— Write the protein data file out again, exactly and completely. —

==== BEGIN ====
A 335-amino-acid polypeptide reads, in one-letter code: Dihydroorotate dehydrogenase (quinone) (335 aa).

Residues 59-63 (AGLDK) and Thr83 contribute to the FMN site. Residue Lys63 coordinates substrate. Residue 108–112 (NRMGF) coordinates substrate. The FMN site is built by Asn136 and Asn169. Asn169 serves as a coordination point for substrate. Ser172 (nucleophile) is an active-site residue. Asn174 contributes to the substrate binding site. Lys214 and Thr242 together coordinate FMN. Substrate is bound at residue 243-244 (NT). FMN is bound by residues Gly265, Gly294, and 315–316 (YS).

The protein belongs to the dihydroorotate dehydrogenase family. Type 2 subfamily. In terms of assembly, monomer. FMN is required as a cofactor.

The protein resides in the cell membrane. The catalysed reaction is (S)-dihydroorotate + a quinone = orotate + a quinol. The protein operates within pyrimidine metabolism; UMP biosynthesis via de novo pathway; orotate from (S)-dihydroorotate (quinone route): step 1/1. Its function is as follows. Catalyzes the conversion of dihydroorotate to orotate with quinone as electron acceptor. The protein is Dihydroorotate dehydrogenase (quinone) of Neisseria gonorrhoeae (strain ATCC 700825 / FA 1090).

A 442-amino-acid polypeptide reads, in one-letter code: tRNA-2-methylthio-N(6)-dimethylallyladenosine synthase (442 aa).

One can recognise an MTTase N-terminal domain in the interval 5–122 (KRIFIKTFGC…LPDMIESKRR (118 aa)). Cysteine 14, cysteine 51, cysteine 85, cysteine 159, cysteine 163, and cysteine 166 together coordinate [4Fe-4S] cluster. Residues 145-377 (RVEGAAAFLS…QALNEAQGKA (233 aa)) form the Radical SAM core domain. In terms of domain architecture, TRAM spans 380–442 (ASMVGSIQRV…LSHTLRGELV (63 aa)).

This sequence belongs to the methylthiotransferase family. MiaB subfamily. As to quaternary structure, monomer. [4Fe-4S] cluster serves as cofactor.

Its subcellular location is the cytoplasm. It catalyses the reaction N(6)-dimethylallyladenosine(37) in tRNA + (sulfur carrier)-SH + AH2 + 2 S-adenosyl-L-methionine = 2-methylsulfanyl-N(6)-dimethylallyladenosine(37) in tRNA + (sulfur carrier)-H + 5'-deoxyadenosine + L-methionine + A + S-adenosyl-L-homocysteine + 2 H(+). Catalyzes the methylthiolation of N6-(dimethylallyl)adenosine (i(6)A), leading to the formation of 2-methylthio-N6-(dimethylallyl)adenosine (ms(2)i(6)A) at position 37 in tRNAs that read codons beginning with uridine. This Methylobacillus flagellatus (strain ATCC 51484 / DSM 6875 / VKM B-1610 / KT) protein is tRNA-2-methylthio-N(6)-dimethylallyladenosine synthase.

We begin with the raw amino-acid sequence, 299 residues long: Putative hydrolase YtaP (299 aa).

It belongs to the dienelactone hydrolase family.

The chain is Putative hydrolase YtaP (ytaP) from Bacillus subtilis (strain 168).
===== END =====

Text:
A 335-amino-acid polypeptide reads, in one-letter code: Dihydroorotate dehydrogenase (quinone) (335 aa).

Residues 59-63 (AGLDK) and Thr83 contribute to the FMN site. Residue Lys63 coordinates substrate. Residue 108–112 (NRMGF) coordinates substrate. The FMN site is built by Asn136 and Asn169. Asn169 serves as a coordination point for substrate. Ser172 (nucleophile) is an active-site residue. Asn174 contributes to the substrate binding site. Lys214 and Thr242 together coordinate FMN. Substrate is bound at residue 243-244 (NT). FMN is bound by residues Gly265, Gly294, and 315–316 (YS).

The protein belongs to the dihydroorotate dehydrogenase family. Type 2 subfamily. In terms of assembly, monomer. FMN is required as a cofactor.

The protein resides in the cell membrane. The catalysed reaction is (S)-dihydroorotate + a quinone = orotate + a quinol. The protein operates within pyrimidine metabolism; UMP biosynthesis via de novo pathway; orotate from (S)-dihydroorotate (quinone route): step 1/1. Its function is as follows. Catalyzes the conversion of dihydroorotate to orotate with quinone as electron acceptor. The protein is Dihydroorotate dehydrogenase (quinone) of Neisseria gonorrhoeae (strain ATCC 700825 / FA 1090).

A 442-amino-acid polypeptide reads, in one-letter code: tRNA-2-methylthio-N(6)-dimethylallyladenosine synthase (442 aa).

One can recognise an MTTase N-terminal domain in the interval 5–122 (KRIFIKTFGC…LPDMIESKRR (118 aa)). Cysteine 14, cysteine 51, cysteine 85, cysteine 159, cysteine 163, and cysteine 166 together coordinate [4Fe-4S] cluster. Residues 145-377 (RVEGAAAFLS…QALNEAQGKA (233 aa)) form the Radical SAM core domain. In terms of domain architecture, TRAM spans 380–442 (ASMVGSIQRV…LSHTLRGELV (63 aa)).

This sequence belongs to the methylthiotransferase family. MiaB subfamily. As to quaternary structure, monomer. [4Fe-4S] cluster serves as cofactor.

Its subcellular location is the cytoplasm. It catalyses the reaction N(6)-dimethylallyladenosine(37) in tRNA + (sulfur carrier)-SH + AH2 + 2 S-adenosyl-L-methionine = 2-methylsulfanyl-N(6)-dimethylallyladenosine(37) in tRNA + (sulfur carrier)-H + 5'-deoxyadenosine + L-methionine + A + S-adenosyl-L-homocysteine + 2 H(+). Catalyzes the methylthiolation of N6-(dimethylallyl)adenosine (i(6)A), leading to the formation of 2-methylthio-N6-(dimethylallyl)adenosine (ms(2)i(6)A) at position 37 in tRNAs that read codons beginning with uridine. This Methylobacillus flagellatus (strain ATCC 51484 / DSM 6875 / VKM B-1610 / KT) protein is tRNA-2-methylthio-N(6)-dimethylallyladenosine synthase.

We begin with the raw amino-acid sequence, 299 residues long: Putative hydrolase YtaP (299 aa).

It belongs to the dienelactone hydrolase family.

The chain is Putative hydrolase YtaP (ytaP) from Bacillus subtilis (strain 168).